Recently, one criterion for cation balance has been adopted by several soil testing laboratories. According to this criterion, 60-70% of the soil reservoir should be filled with calcium, 10-15% with magnesium, 2-5% with potassium and the remainder with acid ions. Within the last few years, however, the hypothesis of cation balance has been challenged, and experiments have shown that yields are substantially independent of these or any similar guidelines based upon the percentage of ions in the cation reservoir. A controversy still exists on the issue.

One issue is that experiments used to test this criterion are set up so that all other nutrients are well supplied. This masks the relationship between phosphorus and magnesium, because magnesium has less importance if phosphorus is high.

Furthermore, tests based on yield alone is an additional bias against magnesium, which is more important in determining the quality of a harvest rather than its quantity2.

The concept of an appropriate distribution of the nutrients which make up the cation reservoir does have two uses. One is to determine the amount of lime required to raise the pH to a desired point, and the other is to set a minimum level for magnesium. Tentatively, the following may be a useful guide: In terms of lbs/acre, the soil should contain at least one tenth as much magnesium as calcium, and at least 60% as much magnesium as potassium 3.

A guideline for setting minimum levels of potassium should take into account the need to balance nitrogen but not so high as to overwhelm magnesium or calcium. The proper nitrogen/potassium balance is determined by the crop requirements; tables 3. Estimated Fertilizer Requirements - Field Crops - 5. Average Nutrient Requirements For Vegetables may be useful for the purpose.

In practice, a conflict between balancing nitrogen and not overpowering magnesium should occur only with a depleted, weathered soil possessing a low organic content; such a soil has a low cation exchange capacity and little ability to store magnesium. In order to preserve the proper magnesium/potassium balance in that case, potassium and consequently nitrogen should be limited; which of course affects the yield. However, table 2. Effects Of A Nutrient Disorder On Crop Quality has examples where heavy fertilization with potassium fertilizers without taking into account the necessity of balancing magnesium and calcium affects the appearance of fruit and vegetable crops.

One reason why the relationship among calcium, magnesium and potassium can be so loose is that, within a wide range of values, excessive magnesium is not a concern. Some soils in California have enough magnesium to fill 40% of the cation reserve and yet produce high yields. To be sure, soils with 70% magnesium can not grow crops, but this still leaves room for variation.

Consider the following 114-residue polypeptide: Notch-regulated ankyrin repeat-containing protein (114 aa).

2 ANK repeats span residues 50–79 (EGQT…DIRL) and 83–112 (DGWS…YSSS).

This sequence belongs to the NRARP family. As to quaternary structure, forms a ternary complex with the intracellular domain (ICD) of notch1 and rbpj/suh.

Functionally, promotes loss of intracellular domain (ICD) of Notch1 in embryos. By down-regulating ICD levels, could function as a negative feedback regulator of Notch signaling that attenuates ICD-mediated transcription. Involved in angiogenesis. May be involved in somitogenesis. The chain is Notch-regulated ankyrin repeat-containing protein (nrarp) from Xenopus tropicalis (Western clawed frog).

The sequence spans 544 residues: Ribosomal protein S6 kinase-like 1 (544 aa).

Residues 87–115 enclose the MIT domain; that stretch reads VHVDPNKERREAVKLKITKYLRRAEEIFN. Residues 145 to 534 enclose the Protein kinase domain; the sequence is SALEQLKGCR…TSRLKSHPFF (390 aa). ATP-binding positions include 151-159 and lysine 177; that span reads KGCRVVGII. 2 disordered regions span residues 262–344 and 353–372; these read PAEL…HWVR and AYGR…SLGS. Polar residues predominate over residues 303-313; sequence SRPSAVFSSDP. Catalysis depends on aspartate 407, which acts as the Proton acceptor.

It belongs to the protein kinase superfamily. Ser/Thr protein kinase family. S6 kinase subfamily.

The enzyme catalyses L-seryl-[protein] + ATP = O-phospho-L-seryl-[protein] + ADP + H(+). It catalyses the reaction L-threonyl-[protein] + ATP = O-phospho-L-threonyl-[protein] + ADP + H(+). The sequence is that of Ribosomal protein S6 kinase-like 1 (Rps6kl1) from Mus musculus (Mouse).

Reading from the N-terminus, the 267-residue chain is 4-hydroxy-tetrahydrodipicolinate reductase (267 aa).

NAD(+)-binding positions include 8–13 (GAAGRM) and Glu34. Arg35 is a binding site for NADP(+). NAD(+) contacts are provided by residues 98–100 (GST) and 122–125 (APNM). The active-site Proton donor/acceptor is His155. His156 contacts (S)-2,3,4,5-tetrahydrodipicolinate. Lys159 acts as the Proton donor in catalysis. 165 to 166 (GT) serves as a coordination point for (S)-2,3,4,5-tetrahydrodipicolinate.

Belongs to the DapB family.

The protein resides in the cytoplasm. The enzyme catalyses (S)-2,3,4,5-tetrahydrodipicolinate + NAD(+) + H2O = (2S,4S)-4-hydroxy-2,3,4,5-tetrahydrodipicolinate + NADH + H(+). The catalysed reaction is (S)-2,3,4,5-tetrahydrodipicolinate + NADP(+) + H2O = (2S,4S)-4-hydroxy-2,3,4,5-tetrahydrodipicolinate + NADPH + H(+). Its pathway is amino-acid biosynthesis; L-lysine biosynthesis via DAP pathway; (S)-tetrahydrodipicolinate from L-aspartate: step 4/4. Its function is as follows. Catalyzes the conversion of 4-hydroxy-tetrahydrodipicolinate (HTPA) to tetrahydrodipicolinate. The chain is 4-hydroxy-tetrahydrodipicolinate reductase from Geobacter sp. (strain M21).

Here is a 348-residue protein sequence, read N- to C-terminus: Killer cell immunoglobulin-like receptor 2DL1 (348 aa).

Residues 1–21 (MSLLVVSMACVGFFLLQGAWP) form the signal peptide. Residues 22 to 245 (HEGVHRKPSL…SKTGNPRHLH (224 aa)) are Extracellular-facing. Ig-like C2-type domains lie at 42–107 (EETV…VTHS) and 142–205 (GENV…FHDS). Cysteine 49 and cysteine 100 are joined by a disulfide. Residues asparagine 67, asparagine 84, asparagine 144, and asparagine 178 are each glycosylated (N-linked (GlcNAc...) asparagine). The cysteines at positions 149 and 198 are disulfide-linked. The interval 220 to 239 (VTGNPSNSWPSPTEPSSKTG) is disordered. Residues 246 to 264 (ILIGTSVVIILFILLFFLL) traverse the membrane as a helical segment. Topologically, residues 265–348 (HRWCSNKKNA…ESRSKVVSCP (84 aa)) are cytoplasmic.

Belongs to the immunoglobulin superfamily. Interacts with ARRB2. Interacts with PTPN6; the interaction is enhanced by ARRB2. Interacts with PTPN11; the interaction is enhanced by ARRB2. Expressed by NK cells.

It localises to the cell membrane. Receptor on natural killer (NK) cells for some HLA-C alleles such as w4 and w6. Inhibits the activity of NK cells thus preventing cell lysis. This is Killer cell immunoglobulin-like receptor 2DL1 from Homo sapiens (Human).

Magnesium Fertilizers

Table 24. Fertilizers For Supplying Magnesium lists the magnesium content of typical organic materials and of the principal fertilizers.

Most organic residues have a small but significant amount of magnesium. About 20 - 30 lbs of magnesium/acre can be supplied by fresh poultry manure spread at a rate of 5 tons/acre and the other manures at 10 tons/acre, or a hay mulch made from bales split up into one-inch layers4. This quantity is enough to supply most crops with sufficient magnesium, although some of the magnesium is likely to be lost by leaching. Compost is an excellent source of magnesium, but not enough information is available to indicate typical amounts.

These residues, however, would add a much greater amount of potassium than magnesium. For example, table 24. Fertilizers For Supplying Magnesium suggests an application of 10 tons/acre of non-poultry manure for about 25 lbs of magnesium. However, table 9. Nutrient Content of Manure shows that nonpoultry manure may contain about 10 lbs of potash/ton; so a rate of 10 tons/acre will add 100 lbs of potash, or four times as much potassium as magnesium. Similarly, a hay mulch will add more than ten times as much potassium as magnesium.

Soybean meal (and probably cottonseed meal and seedcake residues) is a good source of magnesium, but it is likely to contain about four times as much potassium as magnesium. Only poultry manure seems to have a reasonable balance, supplying a bit less than twice as much potassium as magnesium.

Most organic residues are better sources of magnesium than of calcium, but they are not an ideal magnesium fertilizer. If a soil has a low ratio of magnesium to potassium, most organic residues will not improve the ratio, and they may make it worse.